‘Apparently, when he saw her on the other side of the room he said to one of his friends, “I’m going to marry that girl.”‘ After he left the Army in 1972 the couple moved to Cornwall where Dennis was born. They set up home in the village of Millbrook on the beautiful Rame Peninsula, where he worked in the education department for Devon County Council.

‘I don’t think he was ever as happy as he was in the Army. He eventually retired when he was 65. That’s another thing that is so sad. My parents had so many plans for their retirement. Dad had lots of hobbies and interests – he loved photography, pottery and music.’

Until this point, Dennis had been fit and healthy. He had a small heart attack in 1996 but had recovered after a pace-maker was fitted.

As his Alzheimer’s progressed, Joan’s fears intensified.

‘Often Mum would discuss the latest bizarre thing he’d done, but because we weren’t living with it, we’d say, “I’m sure it’s nothing.” It was only when I spent time with him that I saw what she meant.’

The turning point was in 1997 when the couple visited London and Ruth took them to Wimbledon Village for afternoon tea. Once again, Dennis swore blind he had been to the café recently.

‘But he was clearly talking about when we were children. I felt sick inside. And for the first time I didn’t argue with him. Mum and I just said: “Really?” I knew something was seriously wrong.’

When she returned home, Joan, 77, went to the GP alone at Ruth’s insistence. The doctor suggested a Mini Mental State Examination (MMSE), a series of simple questions to test mental ability relating to dementia.

The test – carried out at home by an old-age psychiatrist – confirmed the family’s fears, but they agreed not to tell him.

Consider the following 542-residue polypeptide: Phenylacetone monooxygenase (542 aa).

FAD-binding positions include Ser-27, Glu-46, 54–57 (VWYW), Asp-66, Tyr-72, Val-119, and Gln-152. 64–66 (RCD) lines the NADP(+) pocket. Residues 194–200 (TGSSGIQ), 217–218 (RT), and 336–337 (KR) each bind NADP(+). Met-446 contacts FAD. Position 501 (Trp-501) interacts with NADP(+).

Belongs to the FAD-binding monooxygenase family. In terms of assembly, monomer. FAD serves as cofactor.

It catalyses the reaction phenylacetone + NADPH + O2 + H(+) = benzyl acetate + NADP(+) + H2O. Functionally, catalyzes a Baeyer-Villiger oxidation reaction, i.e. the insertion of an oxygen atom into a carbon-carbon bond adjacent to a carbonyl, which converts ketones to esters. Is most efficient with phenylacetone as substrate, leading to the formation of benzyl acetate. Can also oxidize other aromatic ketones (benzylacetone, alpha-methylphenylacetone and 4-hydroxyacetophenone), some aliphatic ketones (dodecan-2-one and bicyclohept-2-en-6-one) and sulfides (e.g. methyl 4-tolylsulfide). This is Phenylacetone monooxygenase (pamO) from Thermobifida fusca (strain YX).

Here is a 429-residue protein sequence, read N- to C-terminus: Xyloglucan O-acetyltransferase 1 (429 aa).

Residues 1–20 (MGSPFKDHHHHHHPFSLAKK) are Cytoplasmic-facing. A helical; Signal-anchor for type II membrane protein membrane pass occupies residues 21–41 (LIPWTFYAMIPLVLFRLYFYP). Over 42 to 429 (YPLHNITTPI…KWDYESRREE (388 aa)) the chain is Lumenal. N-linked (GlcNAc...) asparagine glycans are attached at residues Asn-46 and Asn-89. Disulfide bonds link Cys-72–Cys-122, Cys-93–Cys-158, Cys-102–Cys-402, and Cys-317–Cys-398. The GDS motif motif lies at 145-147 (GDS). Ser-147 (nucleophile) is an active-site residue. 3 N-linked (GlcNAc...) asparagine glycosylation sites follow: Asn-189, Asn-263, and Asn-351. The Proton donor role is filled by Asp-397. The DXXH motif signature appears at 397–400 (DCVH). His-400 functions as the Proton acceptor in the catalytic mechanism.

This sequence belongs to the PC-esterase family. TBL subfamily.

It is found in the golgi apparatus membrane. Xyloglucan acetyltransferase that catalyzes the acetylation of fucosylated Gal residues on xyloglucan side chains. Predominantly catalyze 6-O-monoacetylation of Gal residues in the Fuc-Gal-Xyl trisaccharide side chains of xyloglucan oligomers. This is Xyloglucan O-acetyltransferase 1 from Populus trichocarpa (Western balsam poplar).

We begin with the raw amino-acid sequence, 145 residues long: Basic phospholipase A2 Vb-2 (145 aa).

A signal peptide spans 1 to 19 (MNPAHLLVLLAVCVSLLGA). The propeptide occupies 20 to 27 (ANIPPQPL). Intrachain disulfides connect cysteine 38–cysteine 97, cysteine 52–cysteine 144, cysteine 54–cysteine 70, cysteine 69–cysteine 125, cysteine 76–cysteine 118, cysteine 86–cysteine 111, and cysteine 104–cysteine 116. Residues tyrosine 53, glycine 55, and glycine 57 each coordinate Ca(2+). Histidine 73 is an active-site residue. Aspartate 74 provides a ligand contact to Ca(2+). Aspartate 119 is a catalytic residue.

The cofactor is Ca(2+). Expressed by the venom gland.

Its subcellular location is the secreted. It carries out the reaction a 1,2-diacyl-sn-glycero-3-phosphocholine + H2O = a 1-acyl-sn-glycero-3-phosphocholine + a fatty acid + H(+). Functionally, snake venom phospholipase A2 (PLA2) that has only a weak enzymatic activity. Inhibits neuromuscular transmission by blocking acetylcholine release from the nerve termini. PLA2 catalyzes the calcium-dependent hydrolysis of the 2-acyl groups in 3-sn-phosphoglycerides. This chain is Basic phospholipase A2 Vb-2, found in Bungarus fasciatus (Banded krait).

‘I still question whether that was the right thing to do, but every family has to deal with it their own way,’ Ruth says. ‘But Dad did get to the stage where he was aware things weren’t quite right.’

Some days, Ruth feels angry that the disease has robbed her five-year-old son, Jack, of a loving grandfather. ‘I take Jack to the park and see grandparents playing with their grandchildren – it breaks my heart.’

Eamonn, 48, whom she has been with for 12 years, has been a great support. She says: ‘He loves my Dad. The two of them would always tease me. Eamonn’s a great family man. He lost his own father when he was only in his 60s and was devastated.

‘I wish we had been given more information. He’s never been put on medication and there are drugs available that can slow Alzheimer’s progress. Now I wonder why we didn’t ask, but it’s too late.’

Despite the diagnosis, the implications of day-to-day caring for a sufferer didn’t sink in. Ruth regularly visited Cornwall from her home in Surrey, but realises her mum protected her from her physical struggle.